That was important. The window was solid.

The window was real.

And a lone memory surfaced, like a buoy in the distance. You may find yourself, she remembered, living in a shot gun shack.

What was that? A poem? It meant nothing to her, but it was there, nonetheless.

Outside, the Snow began to fall thicker, chasing its shadows to ground. One flake even appeared to hang in the air outside the window and spin slowly, as if it wanted to be admired.

Jane finally spoke out loud, "you may find yourself," she said, her voice as dry as parchment, "in another part of the world".

The edge of that forest bordering this clearing was now blurred. It became more difficult to see the spaces between the flakes than the Snow itself.

"And you may ask yourself," she quietly sang, or rather, croaked, "how did I get here?" Same as it ever was...same as it ever was," she whispered, and her pupils dilated.

Part of her, inside - only a small part, a tiny Jane, a sensible, aware Jane, many hundreds of miles away, was shouting, running in circles, panicking, trying to attract her attention. What’s happening? this tiny Jane, deep in her mind was screaming, what is happening to you? what is happening Jane what is happening Jane what is happening you were not here you were somewhere else not here before Jane ask yourself what is happening? Ask ask ask.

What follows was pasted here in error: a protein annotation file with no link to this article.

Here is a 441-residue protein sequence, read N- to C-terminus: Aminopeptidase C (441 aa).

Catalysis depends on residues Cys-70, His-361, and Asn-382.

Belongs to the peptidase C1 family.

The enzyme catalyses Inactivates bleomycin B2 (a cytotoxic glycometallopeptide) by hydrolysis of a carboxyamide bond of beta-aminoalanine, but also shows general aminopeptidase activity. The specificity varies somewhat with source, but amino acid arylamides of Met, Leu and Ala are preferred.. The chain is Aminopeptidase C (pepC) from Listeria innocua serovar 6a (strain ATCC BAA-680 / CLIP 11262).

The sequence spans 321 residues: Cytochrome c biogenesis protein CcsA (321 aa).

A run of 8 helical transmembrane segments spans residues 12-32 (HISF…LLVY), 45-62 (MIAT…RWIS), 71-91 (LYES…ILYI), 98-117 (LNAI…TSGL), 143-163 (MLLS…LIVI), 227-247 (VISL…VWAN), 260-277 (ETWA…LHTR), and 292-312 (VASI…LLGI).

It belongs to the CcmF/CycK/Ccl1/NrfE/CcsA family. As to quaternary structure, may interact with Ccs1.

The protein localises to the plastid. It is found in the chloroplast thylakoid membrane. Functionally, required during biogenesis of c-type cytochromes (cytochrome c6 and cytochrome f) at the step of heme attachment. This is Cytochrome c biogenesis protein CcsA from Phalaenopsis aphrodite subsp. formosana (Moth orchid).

Oh be quiet, Jane thought, still oddly tranquil, thinking in slow motion, I’m just Watching The Snow. And even as she thought that phrase, she realised she’d given the words capitals, like a heading in an instruction manual. I am Watching The Snow, she thought again, and there they were, the capitals, W.T.S. Watching The Snow, in bold, in her mind. Curious.

You don’t give a capital to a word… Jane tried to remember, oh no, you do NOT give capitals …to…words…unless…the beginning…sentence……of a noun… proper noun… she stopped, confused, stared back at the falling flakes.

"I think that’s enough, Jane." Someone spoke from behind her, and she felt a rough, dry hand gently touch her face and pull it softly away from the window.

Music inspired by The Gentle Art of Forgetting